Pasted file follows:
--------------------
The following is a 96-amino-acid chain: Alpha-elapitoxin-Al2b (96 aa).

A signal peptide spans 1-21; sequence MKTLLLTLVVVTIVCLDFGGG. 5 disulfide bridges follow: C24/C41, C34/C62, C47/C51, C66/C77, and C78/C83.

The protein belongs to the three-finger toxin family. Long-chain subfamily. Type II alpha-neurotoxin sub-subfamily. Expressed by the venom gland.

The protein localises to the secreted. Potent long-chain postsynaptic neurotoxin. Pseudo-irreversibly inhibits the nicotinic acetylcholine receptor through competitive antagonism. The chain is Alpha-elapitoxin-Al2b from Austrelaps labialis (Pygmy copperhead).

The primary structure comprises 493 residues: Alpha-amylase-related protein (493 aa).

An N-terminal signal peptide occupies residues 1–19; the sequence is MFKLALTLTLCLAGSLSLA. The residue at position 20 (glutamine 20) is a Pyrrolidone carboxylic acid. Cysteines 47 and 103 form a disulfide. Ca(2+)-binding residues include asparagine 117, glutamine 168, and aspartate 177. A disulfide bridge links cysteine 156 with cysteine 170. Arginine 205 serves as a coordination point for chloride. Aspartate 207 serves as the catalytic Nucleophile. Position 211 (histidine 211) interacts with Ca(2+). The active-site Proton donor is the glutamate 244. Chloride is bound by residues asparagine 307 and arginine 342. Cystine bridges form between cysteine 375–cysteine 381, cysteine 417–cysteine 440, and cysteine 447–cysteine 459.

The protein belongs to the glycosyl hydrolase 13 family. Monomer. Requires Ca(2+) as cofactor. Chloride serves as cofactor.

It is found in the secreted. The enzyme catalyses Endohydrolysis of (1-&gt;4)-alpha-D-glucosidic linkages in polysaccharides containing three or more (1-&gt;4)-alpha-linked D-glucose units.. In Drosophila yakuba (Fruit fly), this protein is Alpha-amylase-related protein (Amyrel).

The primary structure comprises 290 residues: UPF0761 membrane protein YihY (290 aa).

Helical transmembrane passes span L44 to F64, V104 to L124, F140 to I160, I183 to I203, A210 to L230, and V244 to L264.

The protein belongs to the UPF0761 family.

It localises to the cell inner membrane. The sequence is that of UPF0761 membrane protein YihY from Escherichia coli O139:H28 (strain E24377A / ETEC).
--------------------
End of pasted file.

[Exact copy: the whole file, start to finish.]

The following is a 96-amino-acid chain: Alpha-elapitoxin-Al2b (96 aa).

A signal peptide spans 1-21; sequence MKTLLLTLVVVTIVCLDFGGG. 5 disulfide bridges follow: C24/C41, C34/C62, C47/C51, C66/C77, and C78/C83.

The protein belongs to the three-finger toxin family. Long-chain subfamily. Type II alpha-neurotoxin sub-subfamily. Expressed by the venom gland.

The protein localises to the secreted. Potent long-chain postsynaptic neurotoxin. Pseudo-irreversibly inhibits the nicotinic acetylcholine receptor through competitive antagonism. The chain is Alpha-elapitoxin-Al2b from Austrelaps labialis (Pygmy copperhead).

The primary structure comprises 493 residues: Alpha-amylase-related protein (493 aa).

An N-terminal signal peptide occupies residues 1–19; the sequence is MFKLALTLTLCLAGSLSLA. The residue at position 20 (glutamine 20) is a Pyrrolidone carboxylic acid. Cysteines 47 and 103 form a disulfide. Ca(2+)-binding residues include asparagine 117, glutamine 168, and aspartate 177. A disulfide bridge links cysteine 156 with cysteine 170. Arginine 205 serves as a coordination point for chloride. Aspartate 207 serves as the catalytic Nucleophile. Position 211 (histidine 211) interacts with Ca(2+). The active-site Proton donor is the glutamate 244. Chloride is bound by residues asparagine 307 and arginine 342. Cystine bridges form between cysteine 375–cysteine 381, cysteine 417–cysteine 440, and cysteine 447–cysteine 459.

The protein belongs to the glycosyl hydrolase 13 family. Monomer. Requires Ca(2+) as cofactor. Chloride serves as cofactor.

It is found in the secreted. The enzyme catalyses Endohydrolysis of (1-&gt;4)-alpha-D-glucosidic linkages in polysaccharides containing three or more (1-&gt;4)-alpha-linked D-glucose units.. In Drosophila yakuba (Fruit fly), this protein is Alpha-amylase-related protein (Amyrel).

The primary structure comprises 290 residues: UPF0761 membrane protein YihY (290 aa).

Helical transmembrane passes span L44 to F64, V104 to L124, F140 to I160, I183 to I203, A210 to L230, and V244 to L264.

The protein belongs to the UPF0761 family.

It localises to the cell inner membrane. The sequence is that of UPF0761 membrane protein YihY from Escherichia coli O139:H28 (strain E24377A / ETEC).